What is Poison Ivy?
Poison ivy is a poisonous plant that causes an allergic reaction when exposed to human skin. It can grow as a woody, self-supporting shrub, as a vine running along the ground, or growing on shrubs and trees.
Reactions to poison ivy exposure usually go away with 10 days.
Poison Ivy is also called Toxicodendron radicans, three-leaved ivy, and poison creeper.
How do you get Poison Ivy?
You can get a poison ivy rash from touching poison ivy, or touching something that has touched poison ivy. The most common way to get poison ivy is from touching the leaves. You can also get it by breathing smoke from firewood burning with poison ivy on it and touching the poison ivy vine or roots.
Symptoms of Poison Ivy
Most people develop 24-48 hours after they come in contact with the poison ivy plant. The first symptom is a severe itching of the skin. Later, a fever, redness, inflammation and blistering of the skin occurs.
In severe cases, oozing sores develop.
Treatments Options for Poison IV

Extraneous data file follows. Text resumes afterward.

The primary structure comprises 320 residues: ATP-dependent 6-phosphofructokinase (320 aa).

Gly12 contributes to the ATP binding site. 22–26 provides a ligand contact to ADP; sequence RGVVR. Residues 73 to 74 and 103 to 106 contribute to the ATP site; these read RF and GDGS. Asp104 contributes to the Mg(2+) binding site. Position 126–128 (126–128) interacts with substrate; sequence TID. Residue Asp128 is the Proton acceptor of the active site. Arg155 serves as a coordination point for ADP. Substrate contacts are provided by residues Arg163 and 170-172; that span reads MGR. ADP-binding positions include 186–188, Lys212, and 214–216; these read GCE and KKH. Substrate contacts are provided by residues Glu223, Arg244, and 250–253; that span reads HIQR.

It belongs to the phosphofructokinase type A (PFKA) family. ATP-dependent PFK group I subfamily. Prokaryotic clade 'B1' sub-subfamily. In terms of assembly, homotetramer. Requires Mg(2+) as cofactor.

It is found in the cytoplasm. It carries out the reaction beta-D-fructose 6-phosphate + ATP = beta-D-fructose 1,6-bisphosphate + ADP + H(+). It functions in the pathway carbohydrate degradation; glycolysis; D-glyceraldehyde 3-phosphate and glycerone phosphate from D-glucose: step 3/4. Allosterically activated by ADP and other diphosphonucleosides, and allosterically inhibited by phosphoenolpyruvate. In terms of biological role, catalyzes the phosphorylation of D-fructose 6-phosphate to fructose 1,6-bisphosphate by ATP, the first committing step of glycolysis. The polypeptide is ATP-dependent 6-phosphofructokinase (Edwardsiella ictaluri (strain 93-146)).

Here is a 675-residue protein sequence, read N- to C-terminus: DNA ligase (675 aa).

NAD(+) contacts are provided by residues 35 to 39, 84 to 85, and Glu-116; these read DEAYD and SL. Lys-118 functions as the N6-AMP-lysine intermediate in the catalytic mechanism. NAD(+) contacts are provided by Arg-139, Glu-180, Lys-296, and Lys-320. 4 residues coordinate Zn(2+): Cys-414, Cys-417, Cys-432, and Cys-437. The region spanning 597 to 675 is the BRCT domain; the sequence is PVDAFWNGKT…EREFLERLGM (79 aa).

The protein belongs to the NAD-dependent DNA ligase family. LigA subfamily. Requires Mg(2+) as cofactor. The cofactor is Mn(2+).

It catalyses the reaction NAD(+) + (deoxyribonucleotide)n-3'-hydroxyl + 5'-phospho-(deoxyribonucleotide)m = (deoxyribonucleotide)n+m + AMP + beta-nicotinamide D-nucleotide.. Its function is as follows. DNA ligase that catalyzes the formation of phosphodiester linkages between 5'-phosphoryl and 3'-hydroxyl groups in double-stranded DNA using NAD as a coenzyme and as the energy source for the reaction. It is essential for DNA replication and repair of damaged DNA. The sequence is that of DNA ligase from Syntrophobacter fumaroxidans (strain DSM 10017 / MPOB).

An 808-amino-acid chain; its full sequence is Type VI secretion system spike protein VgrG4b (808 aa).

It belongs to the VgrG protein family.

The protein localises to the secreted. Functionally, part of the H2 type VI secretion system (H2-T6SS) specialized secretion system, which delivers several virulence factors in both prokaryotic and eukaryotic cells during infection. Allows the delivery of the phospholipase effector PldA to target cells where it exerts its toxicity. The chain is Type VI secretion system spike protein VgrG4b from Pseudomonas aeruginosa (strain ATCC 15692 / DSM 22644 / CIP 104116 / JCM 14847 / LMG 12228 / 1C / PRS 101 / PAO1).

There is no cure for the rash of poison ivy once it begins. The treatments are aimed at relieving the symptoms.
Medical treatment is most effective if applied before the oozing sores appear.
Once the area affected by poison ivy is healed, it will remain supersensitive to further contact for several months.
Complications of Poison Ivy
common complication of poison ivy rash is infection. Swelling, pain and warmth
around the affected area are all signs of infection. If you feel that your poison
ivy rash had developed into an infection, visit your doctor immediately.
Poison Ivy grows everywhere in the United States and southern Canada. However, it does not grow in the far west, deserts and at high altitude.
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